I started this blog just over a year ago, in direct response to Trump’s election. I believe that reading can be a meaningful and important part of resistance.
Book Open’s first year was spotty and inconsistent. I moved to a new place, started a new job, adopted a dog, and started writing for Book Riot (which, I admit, captured all of my blogging energy for a while). I’ve settled back into a stride now and I’m excited to make blogging a priority in 2018. I’ve been posting a lot of reviews, which I enjoy immensely because writing about a book helps me untangle and articulate my thoughts about it. Hopefully, they’re also useful and enjoyable for you to read.
But I don’t want to loose sight of why I started this blog in the first place: as an act of resistance. Reading alone is not enough–if we all sat in our little corners reading and never discussed or acted on anything we read, books wouldn’t do much good. But books are a powerful platform; they have the ability to change lives and shift perceptions.
So in that spirit, I bring you my newest weekly feature: Fierce Feminist Friday. Each Friday, I’ll highlight five books on a feminist theme. I’ll aim to mostly highlight the voices of women who are often marginalized within mainstream feminist circles–trans and queer women, women of color, and poor and working-class women.
Beyond reading these books to expand your understanding of intersectional feminism, I hope this weekly feature will inspire you to buy these books and support the women writing them, and to talk about them with the people in your life: your friends, your colleagues, your children, your extended family. Conversations are a place to start.
The Argonauts by Maggie Nelson
In which Maggie Nelson brilliantly explores queer family and the unruly, shifting nature of identity.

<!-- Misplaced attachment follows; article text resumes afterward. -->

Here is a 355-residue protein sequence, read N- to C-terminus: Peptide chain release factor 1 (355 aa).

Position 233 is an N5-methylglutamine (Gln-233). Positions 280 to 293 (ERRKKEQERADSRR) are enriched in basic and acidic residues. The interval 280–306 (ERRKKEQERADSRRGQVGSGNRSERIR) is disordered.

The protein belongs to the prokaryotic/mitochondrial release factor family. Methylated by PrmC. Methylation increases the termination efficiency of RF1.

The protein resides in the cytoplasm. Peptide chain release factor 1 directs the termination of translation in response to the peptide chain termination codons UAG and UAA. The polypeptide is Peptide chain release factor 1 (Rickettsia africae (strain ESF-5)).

Trainwreck by Sady Doyle
In which Sady Doyle illustrates, with devastating clarity, the brutal, dehumanizing and degrading lens through which we view women in the public eye, the appalling standard of behavior we hold them to, and many ways this causes real and lasting harm–to women, and to everyone.
Bad Feminist by Roxane Gay
In which Roxane Gay is smart and funny and reminds us that we are allowed to hold contradictions within ourselves, and still be (and act as) feminists.
Jane Eyre by Charlotte Bronte
In which Charlotte Bronte is a badass.
In all seriousness, what struck me, upon finally reading Jane Eyre last year, was the fact that Jane’s desire drove the action from page one. Sure, she wanted a man, but she also wanted independence and respect. She wanted a man on her own terms, and she refused to compromise. For a book published in 1847, it seems downright miraculous. Even today–when women’s desires are still not considered as important or meaningful as men’s–it’s an important takeaway.
The Color Purple by Alice Walker
In which black queer women in the rural South in the first half of the twentieth century get a happy ending.
Is there a theme or topic you’d be interested in reading about on Fierce Feminist Friday? Drop your ideas in the comments!